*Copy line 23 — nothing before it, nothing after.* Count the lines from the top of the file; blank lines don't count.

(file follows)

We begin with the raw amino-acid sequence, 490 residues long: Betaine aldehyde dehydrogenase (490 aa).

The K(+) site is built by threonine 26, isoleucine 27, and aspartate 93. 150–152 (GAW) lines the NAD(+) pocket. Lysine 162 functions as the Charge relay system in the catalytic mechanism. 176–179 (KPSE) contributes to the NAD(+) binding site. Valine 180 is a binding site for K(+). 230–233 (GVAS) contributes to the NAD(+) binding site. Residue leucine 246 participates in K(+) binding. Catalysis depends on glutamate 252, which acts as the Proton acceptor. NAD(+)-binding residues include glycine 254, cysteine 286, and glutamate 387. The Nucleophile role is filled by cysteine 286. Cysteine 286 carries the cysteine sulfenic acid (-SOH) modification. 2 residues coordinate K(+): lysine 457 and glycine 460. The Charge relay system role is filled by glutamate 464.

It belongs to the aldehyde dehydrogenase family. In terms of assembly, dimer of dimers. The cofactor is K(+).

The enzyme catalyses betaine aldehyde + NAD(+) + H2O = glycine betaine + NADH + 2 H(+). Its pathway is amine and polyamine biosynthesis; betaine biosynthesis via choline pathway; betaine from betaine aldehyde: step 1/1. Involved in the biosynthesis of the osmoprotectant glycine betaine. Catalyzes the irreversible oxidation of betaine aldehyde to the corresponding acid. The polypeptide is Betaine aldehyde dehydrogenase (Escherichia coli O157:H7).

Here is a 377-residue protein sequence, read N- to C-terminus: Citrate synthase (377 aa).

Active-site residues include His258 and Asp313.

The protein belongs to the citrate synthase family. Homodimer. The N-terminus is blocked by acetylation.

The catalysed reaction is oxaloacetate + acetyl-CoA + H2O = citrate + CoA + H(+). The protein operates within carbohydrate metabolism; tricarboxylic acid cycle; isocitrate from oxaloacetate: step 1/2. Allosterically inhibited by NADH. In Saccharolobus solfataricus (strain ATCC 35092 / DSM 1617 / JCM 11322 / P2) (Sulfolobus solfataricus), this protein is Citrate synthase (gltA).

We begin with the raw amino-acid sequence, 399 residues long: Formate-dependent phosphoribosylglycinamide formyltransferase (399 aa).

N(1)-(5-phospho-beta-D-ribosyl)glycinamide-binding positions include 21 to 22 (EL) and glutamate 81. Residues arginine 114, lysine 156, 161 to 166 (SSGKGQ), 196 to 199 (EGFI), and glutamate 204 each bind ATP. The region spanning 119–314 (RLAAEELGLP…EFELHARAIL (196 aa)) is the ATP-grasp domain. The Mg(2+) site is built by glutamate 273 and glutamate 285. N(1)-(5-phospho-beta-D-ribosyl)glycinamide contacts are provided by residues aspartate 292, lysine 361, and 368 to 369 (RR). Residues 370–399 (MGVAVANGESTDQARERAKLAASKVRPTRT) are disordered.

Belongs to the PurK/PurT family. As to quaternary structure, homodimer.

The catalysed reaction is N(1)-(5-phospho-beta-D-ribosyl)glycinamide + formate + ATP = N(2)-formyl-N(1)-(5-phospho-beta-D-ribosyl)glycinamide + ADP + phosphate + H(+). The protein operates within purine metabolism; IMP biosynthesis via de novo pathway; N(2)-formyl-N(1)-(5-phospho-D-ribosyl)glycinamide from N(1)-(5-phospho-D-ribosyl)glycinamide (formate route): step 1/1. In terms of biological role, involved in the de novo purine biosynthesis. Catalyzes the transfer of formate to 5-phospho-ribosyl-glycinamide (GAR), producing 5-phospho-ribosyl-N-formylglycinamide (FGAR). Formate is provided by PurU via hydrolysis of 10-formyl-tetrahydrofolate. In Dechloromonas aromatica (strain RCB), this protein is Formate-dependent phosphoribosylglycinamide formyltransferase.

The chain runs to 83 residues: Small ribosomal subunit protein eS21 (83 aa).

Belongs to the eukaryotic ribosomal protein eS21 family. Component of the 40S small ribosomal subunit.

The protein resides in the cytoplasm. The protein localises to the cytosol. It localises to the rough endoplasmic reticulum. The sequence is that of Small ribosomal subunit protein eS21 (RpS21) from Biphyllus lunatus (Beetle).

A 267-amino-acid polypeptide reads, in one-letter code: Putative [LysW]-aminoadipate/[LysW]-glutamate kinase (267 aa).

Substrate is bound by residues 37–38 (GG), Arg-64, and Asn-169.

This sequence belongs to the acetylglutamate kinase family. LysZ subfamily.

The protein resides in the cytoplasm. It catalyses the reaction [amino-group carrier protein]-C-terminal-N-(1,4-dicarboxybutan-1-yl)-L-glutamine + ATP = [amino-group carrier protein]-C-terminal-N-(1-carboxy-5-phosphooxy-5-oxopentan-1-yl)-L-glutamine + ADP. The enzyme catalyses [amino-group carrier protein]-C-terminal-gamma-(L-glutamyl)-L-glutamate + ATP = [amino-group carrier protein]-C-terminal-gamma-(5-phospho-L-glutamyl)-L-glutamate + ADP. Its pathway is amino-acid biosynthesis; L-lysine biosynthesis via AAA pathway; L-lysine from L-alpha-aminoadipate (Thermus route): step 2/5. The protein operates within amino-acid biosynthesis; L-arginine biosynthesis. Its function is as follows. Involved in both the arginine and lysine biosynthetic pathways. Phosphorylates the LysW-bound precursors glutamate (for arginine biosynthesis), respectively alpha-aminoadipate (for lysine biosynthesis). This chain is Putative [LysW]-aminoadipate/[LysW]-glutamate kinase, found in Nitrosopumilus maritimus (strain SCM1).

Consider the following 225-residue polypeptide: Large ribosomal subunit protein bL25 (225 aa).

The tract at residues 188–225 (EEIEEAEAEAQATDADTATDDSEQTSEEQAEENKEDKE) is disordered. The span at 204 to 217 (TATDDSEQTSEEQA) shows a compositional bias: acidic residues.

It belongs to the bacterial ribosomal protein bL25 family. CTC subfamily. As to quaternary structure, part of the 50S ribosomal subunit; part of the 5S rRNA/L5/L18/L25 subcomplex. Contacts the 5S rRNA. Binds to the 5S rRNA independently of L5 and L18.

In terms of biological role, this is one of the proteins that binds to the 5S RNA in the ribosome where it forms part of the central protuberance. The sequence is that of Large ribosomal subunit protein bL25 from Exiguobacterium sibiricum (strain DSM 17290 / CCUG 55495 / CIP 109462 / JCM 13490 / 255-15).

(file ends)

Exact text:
In terms of biological role, this is one of the proteins that binds to the 5S RNA in the ribosome where it forms part of the central protuberance. The sequence is that of Large ribosomal subunit protein bL25 from Exiguobacterium sibiricum (strain DSM 17290 / CCUG 55495 / CIP 109462 / JCM 13490 / 255-15).